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Old 04-09-2015, 06:44 PM   #11
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Originally Posted by Dawgluver View Post
No advice, but I think yours looks much tastier, Wyshie, IMHO.

It was actually very tasty, I think lemon and chicken go together very well.


I do this absolutely gorgeous (I think anyway) chicken and lemon meatball thing with a yoghurt, mint and preserved lemon sauce.
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Old 04-09-2015, 06:44 PM   #12
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You are correct. The chicken in the book's photo was clearly not cooked in a casserole. It looks baked or roasted to me. The sauce had to be prepared separately. Sauce made from the liquid the chicken cooked in would not be white like that. It would look like your sauce.

I'm curious about who wrote/published that book.
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Old 04-09-2015, 06:47 PM   #13
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Cookery books tell fibs!

Hmm. If you used fond, black pepper, and colored herbs, there would be no way your sauce would be lily-white.

Just saw Andy's post.
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Old 04-09-2015, 07:00 PM   #14
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Originally Posted by Wyshiepoo View Post
I can post the ingredients, but I did this as per the book so it would be an almost exact copy of the authors recipe which I think is a no no?

4 chicken joints (I used pairs of drumsticks)
salt
pepper
tbsp. thyme, lemon thyme if available.
zest and juice of one lemon
I pint (uk) chicken stock
cornflour
double cream

Posting the entire recipe for criticism purposes is a "fair use" under the copyright law.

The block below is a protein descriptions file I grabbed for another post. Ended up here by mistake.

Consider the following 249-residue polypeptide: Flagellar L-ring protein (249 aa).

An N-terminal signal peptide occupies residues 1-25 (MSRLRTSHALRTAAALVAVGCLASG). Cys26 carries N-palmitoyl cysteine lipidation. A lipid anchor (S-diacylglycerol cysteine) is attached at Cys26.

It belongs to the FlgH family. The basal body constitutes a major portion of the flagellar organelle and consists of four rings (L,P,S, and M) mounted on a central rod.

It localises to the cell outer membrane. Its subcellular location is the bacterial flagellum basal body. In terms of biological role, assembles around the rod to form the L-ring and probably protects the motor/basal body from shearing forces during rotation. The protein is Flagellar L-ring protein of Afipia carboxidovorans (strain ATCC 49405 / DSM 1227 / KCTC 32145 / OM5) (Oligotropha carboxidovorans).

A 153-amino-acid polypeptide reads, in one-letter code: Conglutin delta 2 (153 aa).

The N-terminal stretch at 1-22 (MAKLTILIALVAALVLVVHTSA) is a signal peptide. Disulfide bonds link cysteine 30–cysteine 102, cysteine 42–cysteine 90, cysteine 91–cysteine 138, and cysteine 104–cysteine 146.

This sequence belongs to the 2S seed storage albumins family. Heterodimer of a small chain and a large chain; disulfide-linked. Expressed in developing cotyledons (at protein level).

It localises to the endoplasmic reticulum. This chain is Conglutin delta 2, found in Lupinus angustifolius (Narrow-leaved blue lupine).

So post the whole thing. The ingredients really won't explain the difference, except if chicken stock was used to make the sauce it won't be white.
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Old 04-09-2015, 07:13 PM   #15
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Posting the entire recipe for criticism purposes is a "fair use" under the copyright law.

So post the whole thing. The ingredients really won't explain the difference, except if chicken stock was used to make the sauce it won't be white.

Yes, I did wonder if a clear stock might make a difference.



Method.

Place chicken in casserole dish.

Rub salt, pepper and thyme into chicken.

add juice and zest of lemon.

Pour over chicken stock.

cook for one hour at gas 4 180C 350F

drain cooking liquid into saucepan and keep chicken hot.


Apply heat to saucepan.

Add enough cornflour to thicken liquid in saucepan.

Add cream.

Season to taste
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Old 04-09-2015, 07:16 PM   #16
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Originally Posted by Wyshiepoo View Post
It was actually very tasty, I think lemon and chicken go together very well.


I do this absolutely gorgeous (I think anyway) chicken and lemon meatball thing with a yoghurt, mint and preserved lemon sauce.
This is the key for me. If it tastes good, I don't worry about any differences in appearance from how it looks in a photo shoot. When you see what they do to make things look more appetizing in pictures, you quickly realize that that this is not the goal you should be seeking with your cooking. Go for the flavor and let appearance fall where it may.
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Old 04-09-2015, 07:48 PM   #17
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This is the key for me. If it tastes good, I don't worry about any differences in appearance from how it looks in a photo shoot. When you see what they do to make things look more appetizing in pictures, you quickly realize that that this is not the goal you should be seeking with your cooking. Go for the flavor and let appearance fall where it may.